The Swiss become the swift: the MINI Challenge Switzerland is pure clubsport racing – as it has been for ten years now. And yet its unique concept still adds an extra something to the one-make cup. The MINI mix is the key: the combination of slaloms, sprints and hill-climbs means that the drivers must show real versatility. It has also made the championship a big hit outside of Switzerland: the MINI Switzerland clubsport series was an absolute star in Varano, Italy. Switzerland’s MINI one-make cup combines real racing with that infamous go-kart feeling and MINI lifestyle. Another exclusive feature is the ability to choose between the two categories MINI Cooper S and MINI Racing.
Unlike in other MINI clubsport series, the MINI John Cooper Works Challenge is not used in Switzerland. The MINI Cooper S class, which boasts larger figures, is reserved for production-based cup versions with road-going sports tyres. In order to guarantee equal opportunities, all the racing cars are built centrally by MINI Switzerland and important components are sealed in order to prevent any forbidden modifications. In the “open” MINI Racing class, participants can line up in more heavily modified versions of the MINI. The most powerful models generate over 280 hp.
In Varano, the majority of the drivers who featured at the front in the slalom also had their noses in front in the sprint. Dino Wintsch’s tactic of laying down a number of fast, but not too aggressive, laps at the start worked perfectly in the first sprint. His fastest time withstood the attacks of all 18 opponents in the MINI Cooper S class. It appeared that only Davide Fiorina understood the importance of allowing the tyres and engine on his MINI to cool sufficiently, in order to complete another flying lap shortly before the finish. He missed out on Wintsch’s time by just 28 thousandths of a second. It came as no great surprise that former kart driver Thierry Kilchenmann was always challenging at the top of the times in the free tests and official practice. He finished third in the sprint.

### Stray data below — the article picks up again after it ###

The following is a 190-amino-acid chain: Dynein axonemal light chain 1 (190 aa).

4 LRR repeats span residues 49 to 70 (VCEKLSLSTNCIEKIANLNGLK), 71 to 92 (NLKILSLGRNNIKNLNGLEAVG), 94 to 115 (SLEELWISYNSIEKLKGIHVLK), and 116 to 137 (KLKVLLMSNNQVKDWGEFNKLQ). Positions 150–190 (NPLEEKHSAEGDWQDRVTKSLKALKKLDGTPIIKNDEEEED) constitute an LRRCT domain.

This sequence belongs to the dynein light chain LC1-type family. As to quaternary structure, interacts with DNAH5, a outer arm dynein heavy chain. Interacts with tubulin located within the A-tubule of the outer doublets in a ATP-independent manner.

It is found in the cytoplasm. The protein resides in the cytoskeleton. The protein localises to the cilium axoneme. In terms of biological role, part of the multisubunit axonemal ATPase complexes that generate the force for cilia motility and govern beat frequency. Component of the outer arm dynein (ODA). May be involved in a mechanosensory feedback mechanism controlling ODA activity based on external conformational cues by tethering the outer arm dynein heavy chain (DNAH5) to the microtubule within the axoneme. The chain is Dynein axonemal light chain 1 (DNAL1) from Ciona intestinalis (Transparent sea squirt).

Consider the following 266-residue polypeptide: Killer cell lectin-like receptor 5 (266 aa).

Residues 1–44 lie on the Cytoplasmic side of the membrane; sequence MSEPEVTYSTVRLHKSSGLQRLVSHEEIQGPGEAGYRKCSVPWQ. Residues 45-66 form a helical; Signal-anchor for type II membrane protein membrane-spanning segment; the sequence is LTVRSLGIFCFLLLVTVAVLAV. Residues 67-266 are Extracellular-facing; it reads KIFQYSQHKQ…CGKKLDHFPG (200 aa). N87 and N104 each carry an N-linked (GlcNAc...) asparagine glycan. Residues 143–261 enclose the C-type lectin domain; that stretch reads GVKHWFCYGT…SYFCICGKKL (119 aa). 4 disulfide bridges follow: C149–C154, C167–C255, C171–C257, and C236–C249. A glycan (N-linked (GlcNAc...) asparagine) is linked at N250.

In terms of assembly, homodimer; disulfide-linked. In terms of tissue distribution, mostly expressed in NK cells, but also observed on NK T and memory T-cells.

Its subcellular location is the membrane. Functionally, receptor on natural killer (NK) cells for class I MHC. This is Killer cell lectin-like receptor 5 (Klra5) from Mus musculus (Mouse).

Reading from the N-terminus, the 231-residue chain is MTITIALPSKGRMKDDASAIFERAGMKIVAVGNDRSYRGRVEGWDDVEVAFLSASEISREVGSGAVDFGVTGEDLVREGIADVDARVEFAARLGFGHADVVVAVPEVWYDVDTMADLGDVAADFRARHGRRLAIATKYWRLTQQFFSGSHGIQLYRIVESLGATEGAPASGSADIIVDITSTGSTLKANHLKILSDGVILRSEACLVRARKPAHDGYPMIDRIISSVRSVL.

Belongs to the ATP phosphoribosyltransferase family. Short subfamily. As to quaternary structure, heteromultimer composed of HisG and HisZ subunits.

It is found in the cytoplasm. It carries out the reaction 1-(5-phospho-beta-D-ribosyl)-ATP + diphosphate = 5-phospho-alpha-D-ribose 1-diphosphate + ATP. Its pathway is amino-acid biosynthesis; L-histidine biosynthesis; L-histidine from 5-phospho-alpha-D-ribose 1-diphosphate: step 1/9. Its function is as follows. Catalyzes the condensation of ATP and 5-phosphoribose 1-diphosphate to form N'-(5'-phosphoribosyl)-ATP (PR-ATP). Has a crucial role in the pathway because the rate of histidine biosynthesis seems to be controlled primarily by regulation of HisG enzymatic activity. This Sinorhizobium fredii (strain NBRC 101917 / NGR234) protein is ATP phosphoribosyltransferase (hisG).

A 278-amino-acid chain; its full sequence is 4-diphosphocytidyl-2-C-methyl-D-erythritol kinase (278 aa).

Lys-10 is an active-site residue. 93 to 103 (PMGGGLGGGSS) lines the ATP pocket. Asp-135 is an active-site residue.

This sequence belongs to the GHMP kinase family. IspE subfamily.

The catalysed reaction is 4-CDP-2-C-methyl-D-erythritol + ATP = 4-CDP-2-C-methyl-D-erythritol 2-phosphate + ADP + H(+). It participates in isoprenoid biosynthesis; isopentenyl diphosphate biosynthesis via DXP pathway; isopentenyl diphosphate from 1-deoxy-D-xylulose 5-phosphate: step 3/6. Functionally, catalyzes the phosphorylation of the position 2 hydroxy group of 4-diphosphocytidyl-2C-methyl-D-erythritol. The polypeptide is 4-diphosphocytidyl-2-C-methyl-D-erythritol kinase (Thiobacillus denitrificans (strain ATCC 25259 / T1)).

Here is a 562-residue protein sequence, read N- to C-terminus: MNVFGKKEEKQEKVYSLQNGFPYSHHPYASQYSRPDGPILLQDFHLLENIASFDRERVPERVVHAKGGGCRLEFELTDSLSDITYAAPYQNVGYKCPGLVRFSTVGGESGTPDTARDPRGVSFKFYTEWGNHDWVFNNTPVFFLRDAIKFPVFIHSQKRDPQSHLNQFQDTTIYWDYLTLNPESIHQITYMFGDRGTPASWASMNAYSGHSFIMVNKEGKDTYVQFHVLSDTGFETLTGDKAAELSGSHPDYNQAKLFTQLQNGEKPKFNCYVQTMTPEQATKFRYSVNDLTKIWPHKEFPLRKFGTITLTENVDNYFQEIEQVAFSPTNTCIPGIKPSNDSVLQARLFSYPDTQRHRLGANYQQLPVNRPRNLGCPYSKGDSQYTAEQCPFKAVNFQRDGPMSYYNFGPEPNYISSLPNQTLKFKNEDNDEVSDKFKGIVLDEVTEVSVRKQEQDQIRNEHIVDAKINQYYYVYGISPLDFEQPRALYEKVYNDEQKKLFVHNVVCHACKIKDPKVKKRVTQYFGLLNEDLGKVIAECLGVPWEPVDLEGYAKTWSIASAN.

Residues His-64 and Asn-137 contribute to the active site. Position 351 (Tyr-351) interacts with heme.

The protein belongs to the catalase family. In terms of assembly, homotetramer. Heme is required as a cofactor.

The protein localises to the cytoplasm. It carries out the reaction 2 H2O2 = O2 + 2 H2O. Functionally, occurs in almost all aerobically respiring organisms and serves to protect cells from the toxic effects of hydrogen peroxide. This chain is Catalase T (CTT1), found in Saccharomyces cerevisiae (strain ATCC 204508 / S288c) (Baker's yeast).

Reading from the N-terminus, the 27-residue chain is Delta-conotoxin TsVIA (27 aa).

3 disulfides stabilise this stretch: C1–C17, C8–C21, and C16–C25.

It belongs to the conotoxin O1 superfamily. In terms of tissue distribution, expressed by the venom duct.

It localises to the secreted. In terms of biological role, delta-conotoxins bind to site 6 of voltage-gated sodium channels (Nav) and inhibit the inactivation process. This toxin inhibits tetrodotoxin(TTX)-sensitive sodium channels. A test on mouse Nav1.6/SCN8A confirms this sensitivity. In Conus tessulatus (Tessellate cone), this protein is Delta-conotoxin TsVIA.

In race two, Kilchenmann employed Wintsch’s tactics from the opening round. Armed with new front tyres, he went on the attack in the first lap and his time remained unbeaten. Nassimbeni and Muzzarelli also used a clever strategy: both upped their pace significantly over the course of the race to claim the remaining podium finishes.
In the MINI Racing class, defending champion Daniel Baumeler was, as expected, a cut above the rest.
The MINI Challenge Switzerland will continue to demonstrate its versatility in the coming weeks: the next slalom is scheduled to take place in Chamblon next weekend, before the first hill-climb of 2012 is held in Ayent-Anzère at the end of June.
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A car built for victory. The MINI John Cooper Works Challenge races across the track at 240 km/h.
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